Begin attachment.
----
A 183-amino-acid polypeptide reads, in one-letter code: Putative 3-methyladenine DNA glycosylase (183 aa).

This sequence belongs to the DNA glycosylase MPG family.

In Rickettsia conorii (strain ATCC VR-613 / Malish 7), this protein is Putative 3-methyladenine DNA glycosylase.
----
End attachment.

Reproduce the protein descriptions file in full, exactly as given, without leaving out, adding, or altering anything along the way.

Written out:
A 183-amino-acid polypeptide reads, in one-letter code: Putative 3-methyladenine DNA glycosylase (183 aa).

This sequence belongs to the DNA glycosylase MPG family.

In Rickettsia conorii (strain ATCC VR-613 / Malish 7), this protein is Putative 3-methyladenine DNA glycosylase.